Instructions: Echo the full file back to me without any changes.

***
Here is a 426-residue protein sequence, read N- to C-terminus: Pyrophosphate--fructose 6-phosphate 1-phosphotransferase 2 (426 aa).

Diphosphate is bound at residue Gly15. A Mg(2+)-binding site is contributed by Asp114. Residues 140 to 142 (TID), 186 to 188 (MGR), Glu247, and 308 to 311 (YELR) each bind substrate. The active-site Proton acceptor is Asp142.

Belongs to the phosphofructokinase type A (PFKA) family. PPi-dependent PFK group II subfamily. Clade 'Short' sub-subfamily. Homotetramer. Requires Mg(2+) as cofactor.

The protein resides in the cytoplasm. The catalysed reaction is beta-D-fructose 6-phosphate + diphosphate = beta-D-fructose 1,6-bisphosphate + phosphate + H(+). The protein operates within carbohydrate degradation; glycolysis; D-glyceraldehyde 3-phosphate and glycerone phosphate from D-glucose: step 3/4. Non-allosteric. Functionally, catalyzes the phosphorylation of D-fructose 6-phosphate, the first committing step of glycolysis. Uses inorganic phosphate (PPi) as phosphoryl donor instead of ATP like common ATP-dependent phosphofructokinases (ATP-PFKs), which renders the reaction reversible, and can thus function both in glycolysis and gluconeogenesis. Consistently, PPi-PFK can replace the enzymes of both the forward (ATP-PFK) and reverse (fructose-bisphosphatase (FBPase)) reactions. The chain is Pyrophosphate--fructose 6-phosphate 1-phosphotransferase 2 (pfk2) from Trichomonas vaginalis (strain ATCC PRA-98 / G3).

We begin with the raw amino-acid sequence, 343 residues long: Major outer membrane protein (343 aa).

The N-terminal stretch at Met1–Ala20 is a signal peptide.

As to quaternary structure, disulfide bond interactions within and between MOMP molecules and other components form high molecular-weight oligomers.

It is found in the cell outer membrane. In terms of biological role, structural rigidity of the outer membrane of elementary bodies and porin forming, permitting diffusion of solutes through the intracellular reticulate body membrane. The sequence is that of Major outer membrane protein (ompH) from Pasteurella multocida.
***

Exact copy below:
Here is a 426-residue protein sequence, read N- to C-terminus: Pyrophosphate--fructose 6-phosphate 1-phosphotransferase 2 (426 aa).

Diphosphate is bound at residue Gly15. A Mg(2+)-binding site is contributed by Asp114. Residues 140 to 142 (TID), 186 to 188 (MGR), Glu247, and 308 to 311 (YELR) each bind substrate. The active-site Proton acceptor is Asp142.

Belongs to the phosphofructokinase type A (PFKA) family. PPi-dependent PFK group II subfamily. Clade 'Short' sub-subfamily. Homotetramer. Requires Mg(2+) as cofactor.

The protein resides in the cytoplasm. The catalysed reaction is beta-D-fructose 6-phosphate + diphosphate = beta-D-fructose 1,6-bisphosphate + phosphate + H(+). The protein operates within carbohydrate degradation; glycolysis; D-glyceraldehyde 3-phosphate and glycerone phosphate from D-glucose: step 3/4. Non-allosteric. Functionally, catalyzes the phosphorylation of D-fructose 6-phosphate, the first committing step of glycolysis. Uses inorganic phosphate (PPi) as phosphoryl donor instead of ATP like common ATP-dependent phosphofructokinases (ATP-PFKs), which renders the reaction reversible, and can thus function both in glycolysis and gluconeogenesis. Consistently, PPi-PFK can replace the enzymes of both the forward (ATP-PFK) and reverse (fructose-bisphosphatase (FBPase)) reactions. The chain is Pyrophosphate--fructose 6-phosphate 1-phosphotransferase 2 (pfk2) from Trichomonas vaginalis (strain ATCC PRA-98 / G3).

We begin with the raw amino-acid sequence, 343 residues long: Major outer membrane protein (343 aa).

The N-terminal stretch at Met1–Ala20 is a signal peptide.

As to quaternary structure, disulfide bond interactions within and between MOMP molecules and other components form high molecular-weight oligomers.

It is found in the cell outer membrane. In terms of biological role, structural rigidity of the outer membrane of elementary bodies and porin forming, permitting diffusion of solutes through the intracellular reticulate body membrane. The sequence is that of Major outer membrane protein (ompH) from Pasteurella multocida.